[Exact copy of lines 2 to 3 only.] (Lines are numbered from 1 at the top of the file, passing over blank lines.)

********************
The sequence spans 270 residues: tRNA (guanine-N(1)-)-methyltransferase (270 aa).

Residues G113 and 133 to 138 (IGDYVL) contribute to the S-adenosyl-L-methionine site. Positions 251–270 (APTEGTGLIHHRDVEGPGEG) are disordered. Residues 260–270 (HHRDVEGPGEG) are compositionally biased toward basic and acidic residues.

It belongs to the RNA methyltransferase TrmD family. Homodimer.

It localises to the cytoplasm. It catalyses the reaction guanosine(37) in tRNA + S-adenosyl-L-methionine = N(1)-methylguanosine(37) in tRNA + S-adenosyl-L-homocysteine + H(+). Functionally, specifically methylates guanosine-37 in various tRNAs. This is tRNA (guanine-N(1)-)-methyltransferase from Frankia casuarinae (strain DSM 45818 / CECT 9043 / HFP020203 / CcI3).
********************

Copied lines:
Residues G113 and 133 to 138 (IGDYVL) contribute to the S-adenosyl-L-methionine site. Positions 251–270 (APTEGTGLIHHRDVEGPGEG) are disordered. Residues 260–270 (HHRDVEGPGEG) are compositionally biased toward basic and acidic residues.

It belongs to the RNA methyltransferase TrmD family. Homodimer.